Consumers check out smartphones of Chinese brand Lenovo at a shop in Nairobi, Kenya. [Photo / Agencies]
Africa, with a population second only to that of the Asia-Pacific region, is ready for the smartphone evolution that will bring ubiquitous internet access.
Nearly half of the 1.17 billion-strong African population had mobile phone plans by the end of 2015, making up 6 percent of the global mobile revenue, according to the latest data from GSM Association, an organization of global mobile operators.
The report, released in November in Tanzania, showed that this is a 70 percent increase from just five years ago. More importantly, smartphone sales now account for 23 percent of the mobile phone market.
"Africa is the next big potential battleground for mobile phone vendors in coming years. As 4G becomes available in more African counties, the demand for smartphones will grow," Tarun Pathak, senior analyst at Counterpoint Research, said.
According to him, Africa, with feature phones included, is now a bigger mobile phone market than the US, and it will surpass Europe in next few years, as the local telecoms infrastructure improves.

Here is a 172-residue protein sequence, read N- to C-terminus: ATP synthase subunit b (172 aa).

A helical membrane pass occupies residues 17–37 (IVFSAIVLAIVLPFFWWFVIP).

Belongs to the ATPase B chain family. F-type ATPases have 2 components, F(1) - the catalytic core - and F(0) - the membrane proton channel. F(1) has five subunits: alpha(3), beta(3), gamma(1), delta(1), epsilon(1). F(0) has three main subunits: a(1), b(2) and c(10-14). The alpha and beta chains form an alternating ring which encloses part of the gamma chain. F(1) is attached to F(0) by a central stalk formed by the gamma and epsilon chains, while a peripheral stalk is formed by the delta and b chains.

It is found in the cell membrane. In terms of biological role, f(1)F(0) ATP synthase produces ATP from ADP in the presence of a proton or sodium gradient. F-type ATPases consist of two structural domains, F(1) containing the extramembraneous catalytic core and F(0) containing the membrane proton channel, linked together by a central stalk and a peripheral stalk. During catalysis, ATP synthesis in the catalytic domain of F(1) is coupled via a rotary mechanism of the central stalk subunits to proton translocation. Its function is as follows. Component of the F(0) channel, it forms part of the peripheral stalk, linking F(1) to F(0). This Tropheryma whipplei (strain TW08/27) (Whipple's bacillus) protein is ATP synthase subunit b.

The GSM Association also predicts the spectacular growth in mobile demand should give rise to 730 million individual African subscribers by 2020.
The trend is not lost on the minds of senior executives. Chinese companies have extended their presence to the African continent, in the hope of establishing a beachhead.
Oppo Communications Corp cracked the market in 2015, with an initial focus on North Africa where people generally have higher incomes than in other parts of the continent. Huawei Technologies Co Ltd has opened offices there, and handsets made by relatively new players like Xiaomi Corp are also available in the continent now.
Wambui Monicah, a mobile phone retailer in Kenya, said he is now selling Chinese brands including Tecno, Oppo and Lenovo.
"I expect more Chinese brands to enter the Kenyan and African markets. There are so many opportunities," he added.
But still, the market is dominated by low-end gadgets. In the third quarter of 2016, the African market grew by 6 percent year-on-year, mostly driven by the rising demand for feature phones rather than smartphones, data from Counterpoint suggest.
Xiang Ligang, a smartphone expert and the chief executive of telecom industry website cctime.com, said the unstable political conditions in some African states and low incomes are still major obstacles.
Yu Lan, a translator who has been working for a Chinese construction firm in Angola, a western African country, for three years, said local brands are still preferred among Angolan people.
"But I have noticed an increasing number of them are embracing Huawei and Xiaomi handsets," she added.